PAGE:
Wednesday, March 14, 2007

Number One Myth On Utah Voucher Legislation

The sneakiest bit of misinformation that is now being disseminated in the voucher debate is this.

"Vouchers take away money from the public school system and hurt those schools.”
Joann Hansen--volunteer for "Utahns for Public Schools"
Try reading the legislation again.

8 comments:

althepal said...

Give us a break. The legislature is now supporting TWO DIffERENT AND COMPETING educational systems.

Don't kid yourself. Every dollar trickled into private schools (secular and parochial) is a dollar which won't be spent on the main public education system -- or elsewhere.

I have no problem at all with well to do people segregating their "young darlings" from the rest of human culture - provided these elitists pick up their own tab.

Giving taxpayer money to these elistist private endeavors is an entirely different proposition though.

This voucher business is Right Wing Socialism at its very worst.

You people who support it ought to take your moral compasses to the repair shop.

Government should NEVER devote taxpayer money to directly support private enterprise.

The "libertarian" question, whether government should even operate a public school system, is an entirely separate question, of course.

Natalie said...

You go, Al!

Tyler, would you prefer, "Vouchers take money away from roads, higher ed, the disability waiting list, prisons, and every other government function. And then, the government gives those dollars to a private, for-profit industry with fewer regulations than our public schools. Oh, yeah, don't forget that the private schools don't have to accept disabled kids." I could go on.

A dollar spent on vouchers is a dollar that can't go anywhere else. Including Higher Ed, which is funded with both the income tax earmark and the general fund. So, less general fund money for higher ed means that public ed is being shortchanged.

Also, it is naive to think that the legislature is going to choose to (or be able to) continue to fund a program like vouchers, with it's escalating cost, out of the general fund. That's why every few sessions (including 2006) the legislature tries to run a resolution supporting a constitutional change removing the public/higher ed earmark on the income tax.

And, to my new pal Al, the legislature already supports two different and competing educational systems with traditional schools and charter schools. Vouchers makes three.

Anyone who wants to sign the petition and hasn't had a chance yet, email me at go.natalie@gmail.com and I'll bring it by your house.

Jeremy said...

The big problem with this whole thing is that most of the people who are pushing Vouchers are people who don't have school age kids. They want to make Utah the great experiment for their precious anti-public school program. Those of us who do actually see how well our public schools do in spite of the many unecissary obstacles they face.

Vouchers are a fools errand for a few crusaders who hate government being involved in educating our kids. In Utah there can be no doubt that those who are pushing this wasteful program on us don't have the best interests of our kids or our tax dollars in mind.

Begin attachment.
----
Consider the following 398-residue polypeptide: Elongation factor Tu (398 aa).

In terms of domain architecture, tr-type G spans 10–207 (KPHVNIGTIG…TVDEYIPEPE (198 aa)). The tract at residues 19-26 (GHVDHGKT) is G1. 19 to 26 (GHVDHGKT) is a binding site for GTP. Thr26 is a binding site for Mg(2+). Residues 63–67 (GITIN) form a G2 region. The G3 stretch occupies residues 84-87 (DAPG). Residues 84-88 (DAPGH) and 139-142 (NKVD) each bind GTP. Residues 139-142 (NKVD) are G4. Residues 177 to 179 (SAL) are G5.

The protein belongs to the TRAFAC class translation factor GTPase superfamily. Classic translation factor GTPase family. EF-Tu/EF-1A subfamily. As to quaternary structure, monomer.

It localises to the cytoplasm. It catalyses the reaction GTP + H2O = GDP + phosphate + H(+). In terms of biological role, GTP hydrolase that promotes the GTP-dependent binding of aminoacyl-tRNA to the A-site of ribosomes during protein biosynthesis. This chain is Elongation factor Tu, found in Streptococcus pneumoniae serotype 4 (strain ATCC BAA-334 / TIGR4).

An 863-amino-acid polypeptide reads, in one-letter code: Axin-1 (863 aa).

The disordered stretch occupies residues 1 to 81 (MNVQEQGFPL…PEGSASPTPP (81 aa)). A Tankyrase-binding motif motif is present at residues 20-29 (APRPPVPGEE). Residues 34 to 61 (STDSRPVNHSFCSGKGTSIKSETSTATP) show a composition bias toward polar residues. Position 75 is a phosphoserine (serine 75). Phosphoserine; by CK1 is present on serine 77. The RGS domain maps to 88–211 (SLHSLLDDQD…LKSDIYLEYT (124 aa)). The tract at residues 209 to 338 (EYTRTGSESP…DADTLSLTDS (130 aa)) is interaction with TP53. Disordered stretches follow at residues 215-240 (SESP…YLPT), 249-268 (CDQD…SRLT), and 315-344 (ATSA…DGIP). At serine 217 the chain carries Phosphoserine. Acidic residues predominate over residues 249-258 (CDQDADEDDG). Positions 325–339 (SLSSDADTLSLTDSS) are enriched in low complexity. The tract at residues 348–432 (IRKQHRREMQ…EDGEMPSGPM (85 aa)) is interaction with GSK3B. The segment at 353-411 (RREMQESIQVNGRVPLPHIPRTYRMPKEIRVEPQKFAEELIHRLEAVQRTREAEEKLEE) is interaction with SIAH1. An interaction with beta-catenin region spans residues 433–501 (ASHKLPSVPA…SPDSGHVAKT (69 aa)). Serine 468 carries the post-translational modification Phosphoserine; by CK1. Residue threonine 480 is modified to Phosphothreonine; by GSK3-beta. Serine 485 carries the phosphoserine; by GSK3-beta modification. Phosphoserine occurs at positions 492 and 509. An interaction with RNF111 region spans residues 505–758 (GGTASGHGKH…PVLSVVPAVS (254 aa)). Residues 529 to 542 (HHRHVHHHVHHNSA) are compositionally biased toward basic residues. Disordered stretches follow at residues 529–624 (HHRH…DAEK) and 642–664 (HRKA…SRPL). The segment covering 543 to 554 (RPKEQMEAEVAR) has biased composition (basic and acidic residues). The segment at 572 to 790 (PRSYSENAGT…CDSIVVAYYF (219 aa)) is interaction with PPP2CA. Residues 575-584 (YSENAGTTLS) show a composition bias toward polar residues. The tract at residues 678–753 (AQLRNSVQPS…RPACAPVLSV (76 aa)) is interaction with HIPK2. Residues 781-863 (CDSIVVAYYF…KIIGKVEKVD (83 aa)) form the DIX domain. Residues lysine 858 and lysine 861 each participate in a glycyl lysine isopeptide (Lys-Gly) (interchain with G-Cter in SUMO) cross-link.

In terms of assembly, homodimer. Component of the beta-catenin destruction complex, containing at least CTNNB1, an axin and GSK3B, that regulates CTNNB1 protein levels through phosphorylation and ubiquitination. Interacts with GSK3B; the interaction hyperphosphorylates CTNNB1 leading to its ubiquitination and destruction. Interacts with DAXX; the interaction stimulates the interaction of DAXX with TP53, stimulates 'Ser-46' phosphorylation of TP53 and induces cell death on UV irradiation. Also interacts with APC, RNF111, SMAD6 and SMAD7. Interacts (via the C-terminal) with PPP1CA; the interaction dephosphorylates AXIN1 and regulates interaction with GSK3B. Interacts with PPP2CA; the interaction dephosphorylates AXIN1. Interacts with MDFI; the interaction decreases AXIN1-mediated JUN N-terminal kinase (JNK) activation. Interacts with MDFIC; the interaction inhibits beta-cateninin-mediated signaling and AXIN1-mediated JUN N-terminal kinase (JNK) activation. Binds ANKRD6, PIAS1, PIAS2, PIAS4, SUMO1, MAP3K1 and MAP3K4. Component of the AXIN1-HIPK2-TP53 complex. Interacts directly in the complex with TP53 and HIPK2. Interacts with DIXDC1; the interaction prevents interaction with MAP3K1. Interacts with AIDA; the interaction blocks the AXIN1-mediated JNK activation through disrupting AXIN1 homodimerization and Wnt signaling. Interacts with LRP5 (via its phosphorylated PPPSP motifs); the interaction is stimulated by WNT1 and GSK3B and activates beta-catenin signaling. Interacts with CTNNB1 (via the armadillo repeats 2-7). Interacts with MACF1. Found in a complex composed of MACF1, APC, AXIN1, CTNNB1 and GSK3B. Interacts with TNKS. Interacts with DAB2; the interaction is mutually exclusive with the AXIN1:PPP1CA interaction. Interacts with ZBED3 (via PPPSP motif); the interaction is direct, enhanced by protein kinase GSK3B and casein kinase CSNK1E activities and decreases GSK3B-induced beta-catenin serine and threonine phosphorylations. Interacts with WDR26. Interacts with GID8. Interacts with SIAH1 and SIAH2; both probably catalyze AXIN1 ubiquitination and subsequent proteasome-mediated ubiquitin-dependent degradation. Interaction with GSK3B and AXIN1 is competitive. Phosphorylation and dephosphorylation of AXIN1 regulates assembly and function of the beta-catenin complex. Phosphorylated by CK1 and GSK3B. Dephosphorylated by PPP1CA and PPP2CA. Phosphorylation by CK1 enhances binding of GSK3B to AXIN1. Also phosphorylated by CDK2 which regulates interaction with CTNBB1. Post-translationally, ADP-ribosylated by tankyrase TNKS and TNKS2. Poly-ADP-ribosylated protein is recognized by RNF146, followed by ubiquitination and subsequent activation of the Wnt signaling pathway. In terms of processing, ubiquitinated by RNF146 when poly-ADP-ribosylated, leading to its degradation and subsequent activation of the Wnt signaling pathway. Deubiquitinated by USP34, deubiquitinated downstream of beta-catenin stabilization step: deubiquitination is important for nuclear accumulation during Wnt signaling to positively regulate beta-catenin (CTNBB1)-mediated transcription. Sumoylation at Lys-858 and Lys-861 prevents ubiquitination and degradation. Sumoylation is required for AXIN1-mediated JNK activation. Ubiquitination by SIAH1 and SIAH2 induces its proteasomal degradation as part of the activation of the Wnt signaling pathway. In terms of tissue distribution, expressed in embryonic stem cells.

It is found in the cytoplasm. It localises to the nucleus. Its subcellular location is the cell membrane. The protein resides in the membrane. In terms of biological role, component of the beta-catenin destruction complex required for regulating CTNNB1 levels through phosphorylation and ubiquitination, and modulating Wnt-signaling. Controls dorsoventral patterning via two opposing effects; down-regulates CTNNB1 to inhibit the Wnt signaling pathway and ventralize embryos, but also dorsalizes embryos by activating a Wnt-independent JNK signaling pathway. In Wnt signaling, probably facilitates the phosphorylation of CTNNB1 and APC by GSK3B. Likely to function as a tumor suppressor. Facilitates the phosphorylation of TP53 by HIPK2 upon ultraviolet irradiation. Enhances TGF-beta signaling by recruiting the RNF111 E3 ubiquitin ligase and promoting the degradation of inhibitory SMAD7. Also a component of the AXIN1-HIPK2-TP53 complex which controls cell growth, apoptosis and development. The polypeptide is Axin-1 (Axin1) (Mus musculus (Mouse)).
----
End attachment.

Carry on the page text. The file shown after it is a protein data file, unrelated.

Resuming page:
Jeremy said...

Ugh...the last sentence in the first paragraph of that last post should have said:

"Those of us who do actually have kids in the system see how well our public schools do in spite of the many unnecessary obstacles they face.”

I promise I learned to proofread in the Utah public school I attended! I just forgot this time :-)

Natalie said...

Jeremy, I have appreciated your intelligent point of view on this issue - especially on the Senate Site.

And, if you want to join the PTA, I can set you up!

variable said...

Boy, the cup is still half empty.

I enjoy the ad hominem attacks on the mythological figures who support the vouchers.

I know many of those people. Those I've come into contact with all have children. Many have children in public schools and I'm certain quite a few of them are happy with where their children are at and will, most likely, keep them in the public school system.

Obviously, you all know much more about their personal lives and views than they, themselves do.

Go ahead and vilify them, they're used to it anyway.

Banana said...

if you are still unsure how to vote on Utah Referendum 1, you can find a practical comparison of arguments on both sides of the issue at:
http://faircompare.googlepages.com/home

ryanbyrd said...

Let me explain the American educational system. You see, for a long time there were two types of kids, the regular kids and the rich kids. Regular kids go to public schools where they get beaten up, experiment with drugs and, if they’re lucky, learn stuff. Rich kids (or, rather the children of rich parents), go to stuffy-sounding “prep” schools with names like The Waterford or the Milton Academy. Everybody at these schools is good looking, wears plaid uniforms and gets to go to Ivy League colleges. That’s how it’s always been.

That is, until now.


read more: School voucher madness